All seven bodies have been recovered from the site of a powerful explosion at a chocolate factory in a small town in eastern Pennsylvania, officials said.
West Reading Mayor Samantha Kaag said in a statement Sunday night that none of the victims will be named until officials are certain that all families have been contacted.
“Please understand that this is a devastating loss, but we are truly grateful to bring closure to the families involved in the upcoming days,” Kaag said.
Police Chief Wayne Holben said at a press briefing just after 9 p.m. that rescue workers had found the bodies earlier in the evening and that they are believed to be the remaining two individuals who were listed as missing earlier in the day. Their identities will be confirmed by the Berks County Coroner’s Office, he said.
One of the victims was found around 6:50 p.m., and the other around 8:20 p.m., Holben said. The deaths bring the total number killed in the blast to seven.
Earlier Kaag confirmed to the Associated Press that the fifth body was found Sunday morning by first responders and confirmed dead by the Berks County Coroner’s Office. The coroner was unable to confirm the identity of that person, Kaag said.
West Reading Borough Chief of Police Wayne Holben confirmed the body of a fourth victim was found under debris early Sunday at the R.M. Palmer Co. plant in the borough of West Reading, about 60 miles (96 kilometers) northwest of Philadelphia.
Holben asked for continued prayers from the community and vowed that rescuers and officials “will not rest until every single person affected by this tragedy has been accounted for” from the blast that occurred just before 5 p.m. Friday.
Rescue crews had been using heat imaging equipment and dogs to search for possible survivors after the blast destroyed one building and damaged a neighboring building. Crews were using heavy equipment to methodically and carefully pull debris from the site, Holben said.
Three buildings around the site will be condemned as a precaution, Kaag said.
“This does not mean they are slated for demolition or uninhabitable,” she said. “Simply that there will still be work happening around them as we proceed and they will need to be looked at further by structural engineers.”
Borough Fire Chief Chad Moyer said Saturday night that the chance of finding survivors was “decreasing rapidly” due to the explosion’s force and the amount of time that had passed. Kaag said officials were “still hopeful to at least get some answers and get some recoveries so that people have that reassurance and that closure.”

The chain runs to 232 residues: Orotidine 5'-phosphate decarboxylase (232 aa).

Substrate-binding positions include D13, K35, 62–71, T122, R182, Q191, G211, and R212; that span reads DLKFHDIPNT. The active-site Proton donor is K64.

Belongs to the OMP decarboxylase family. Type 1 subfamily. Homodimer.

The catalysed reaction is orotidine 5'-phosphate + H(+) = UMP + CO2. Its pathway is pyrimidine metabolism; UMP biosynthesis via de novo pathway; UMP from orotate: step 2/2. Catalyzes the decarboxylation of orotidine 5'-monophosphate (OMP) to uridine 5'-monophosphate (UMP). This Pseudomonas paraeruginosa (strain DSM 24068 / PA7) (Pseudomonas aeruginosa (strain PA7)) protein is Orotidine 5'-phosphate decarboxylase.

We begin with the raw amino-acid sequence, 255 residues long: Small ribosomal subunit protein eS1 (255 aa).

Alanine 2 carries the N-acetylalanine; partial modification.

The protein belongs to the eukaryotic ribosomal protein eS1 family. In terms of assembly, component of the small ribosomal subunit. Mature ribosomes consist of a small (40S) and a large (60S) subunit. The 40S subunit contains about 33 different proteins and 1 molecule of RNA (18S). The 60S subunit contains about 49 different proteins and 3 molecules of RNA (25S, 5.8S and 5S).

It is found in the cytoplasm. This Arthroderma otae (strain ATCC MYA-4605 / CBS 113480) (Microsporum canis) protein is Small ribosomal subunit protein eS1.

Officials said they had no update on the condition of a woman pulled alive from the rubble early Saturday. Kaag said she had apparently been on the second floor and was found in a “hopeful circumstance,” calling out to rescuers despite her injuries after a dog located her.
Officials also reported no updates on the conditions of those taken to hospitals. Reading Hospital said it received 10 patients and transferred two to other facilities, while two others were admitted in good and fair condition respectively and the others had been discharged.
R.M. Palmer said in a statement Saturday afternoon that everyone at the company was “devastated” and it was reaching out to employees and their families through first responders and disaster recovery organizations because its communication systems were down.
Kaag, a volunteer firefighter herself, said rescue crews had been working 12- to 16-hour shifts and were so dedicated to continuing the search that “you have to pull them away at this point” to swap out and get some rest.
Gov. Josh Shapiro visited the site Saturday and vowed support from the state.
Kaag said some residents have reported damage to windows from the blast, and she asked people to “take a walk around your house” and report any damage.
State and local fire investigators are continuing to examine the scene to try to determine the cause of the blast.